Phoenixville school district's eminent domain acquisition delayed

Meadowbrook Golf Course adjacent to the Phoenixville Middle School.
Photo by Kevin Hoffman, The Mercury
Meadowbrook Golf Course adjacent to the Phoenixville Middle School. Photo by Kevin Hoffman, The Mercury

PHOENIXVILLE ó With a legal challenge filed, the Phoenixville Area School Districtís acquisition of Meadow Brook Golf Course is on hold until a Chester County Judge can review the case.

According to the school districtís executive director of operations, Stan Johnson, Meadow Brook filed preliminary objections against the acquisition Friday. The Chester County Office of the Prothonotary, a ďlegal custodianĒ for the countyís court of common pleas, contacted the district Monday to alert them of the objections.

Although the district originally believed it would take control of the property last Sunday, the ownership was actually supposed to transition at the end of the business day Thursday, according to a district spokesperson.

That will have to wait now for the decision from Judge Jacqueline Carroll Cody.


ďItís up to her and her staff to evaluate the objections and if she feels necessary to explore further have a hearing,Ē Johnson told The Mercury Friday.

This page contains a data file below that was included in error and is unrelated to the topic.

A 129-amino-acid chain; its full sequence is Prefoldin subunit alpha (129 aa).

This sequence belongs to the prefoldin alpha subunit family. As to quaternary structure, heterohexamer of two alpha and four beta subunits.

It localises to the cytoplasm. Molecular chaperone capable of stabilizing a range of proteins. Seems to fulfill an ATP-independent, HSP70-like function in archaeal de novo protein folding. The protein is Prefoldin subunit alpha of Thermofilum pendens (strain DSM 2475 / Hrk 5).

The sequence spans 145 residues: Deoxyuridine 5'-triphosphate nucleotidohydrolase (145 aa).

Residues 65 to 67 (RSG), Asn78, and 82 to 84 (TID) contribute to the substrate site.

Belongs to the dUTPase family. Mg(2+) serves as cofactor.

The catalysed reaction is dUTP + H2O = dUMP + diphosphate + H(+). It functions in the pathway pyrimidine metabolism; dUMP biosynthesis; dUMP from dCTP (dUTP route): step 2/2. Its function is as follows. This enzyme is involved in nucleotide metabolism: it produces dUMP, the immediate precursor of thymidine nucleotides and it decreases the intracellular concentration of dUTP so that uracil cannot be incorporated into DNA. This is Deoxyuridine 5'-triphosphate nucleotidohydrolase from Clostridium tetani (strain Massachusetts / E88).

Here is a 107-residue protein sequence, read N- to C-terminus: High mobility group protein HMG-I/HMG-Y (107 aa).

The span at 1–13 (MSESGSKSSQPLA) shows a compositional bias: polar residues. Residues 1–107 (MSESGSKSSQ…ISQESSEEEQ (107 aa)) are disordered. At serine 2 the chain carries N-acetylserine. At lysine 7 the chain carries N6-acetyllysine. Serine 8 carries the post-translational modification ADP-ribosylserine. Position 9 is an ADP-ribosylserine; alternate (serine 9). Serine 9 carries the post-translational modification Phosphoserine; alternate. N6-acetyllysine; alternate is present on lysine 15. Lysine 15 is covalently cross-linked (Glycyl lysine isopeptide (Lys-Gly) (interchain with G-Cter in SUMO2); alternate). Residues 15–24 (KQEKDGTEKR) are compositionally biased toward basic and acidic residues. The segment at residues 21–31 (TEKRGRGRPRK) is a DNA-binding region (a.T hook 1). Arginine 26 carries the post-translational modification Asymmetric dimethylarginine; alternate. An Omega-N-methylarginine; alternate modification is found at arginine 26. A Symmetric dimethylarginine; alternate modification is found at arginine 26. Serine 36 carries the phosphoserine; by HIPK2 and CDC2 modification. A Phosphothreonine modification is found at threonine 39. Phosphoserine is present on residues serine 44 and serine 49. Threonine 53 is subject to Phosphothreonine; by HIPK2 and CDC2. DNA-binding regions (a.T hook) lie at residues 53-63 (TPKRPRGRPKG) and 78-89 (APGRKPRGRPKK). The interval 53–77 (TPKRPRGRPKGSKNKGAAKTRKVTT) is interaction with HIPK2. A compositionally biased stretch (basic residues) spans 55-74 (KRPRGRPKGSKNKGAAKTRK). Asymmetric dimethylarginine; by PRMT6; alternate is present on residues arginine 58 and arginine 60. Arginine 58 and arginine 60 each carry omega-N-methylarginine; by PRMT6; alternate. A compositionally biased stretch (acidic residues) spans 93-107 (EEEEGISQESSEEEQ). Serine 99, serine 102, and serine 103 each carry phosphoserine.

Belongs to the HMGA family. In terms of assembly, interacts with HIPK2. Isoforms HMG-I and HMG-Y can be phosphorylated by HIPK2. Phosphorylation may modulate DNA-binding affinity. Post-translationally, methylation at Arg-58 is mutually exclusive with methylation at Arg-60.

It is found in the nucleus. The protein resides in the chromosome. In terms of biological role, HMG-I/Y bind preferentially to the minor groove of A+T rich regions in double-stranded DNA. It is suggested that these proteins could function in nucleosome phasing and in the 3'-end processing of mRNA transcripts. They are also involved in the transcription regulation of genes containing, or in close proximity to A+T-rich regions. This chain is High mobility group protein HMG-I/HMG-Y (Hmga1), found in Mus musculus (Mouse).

Meadow Brookís supervisor owner, Bruce Campbell, was not available for comment this weekend.

Johnson said the districtís lawyers are now writing up a response to the golf clubís objections.

ď(Cody) can rule in districtís favor between now and then,Ē Johnson said. ďEither party can contact the other and engage in conversation in what (the ownership) transition might look like.Ē

Johnson said the discussions on the transition could include price negotiations.

Meadow Brook stays in its current ownership until an agreement is reached or Cody rules on the objections.

If she rules that the objections do not have a merit, a board of viewers will be appointed to decide what a fair market value is for the Meadow Brook property, which the district will have to pay.

The Phoenixville Area School Board voted 7-2 Nov. 14 to use eminent domain to acquire the property. Citing the clubís past discussions with the district and other entities, the board stated its reluctance to use eminent domain but said the golf course was a willing seller.

Within the community, there has been some outcry to the decision.

Follow Frank Otto on Twitter @fottojourno.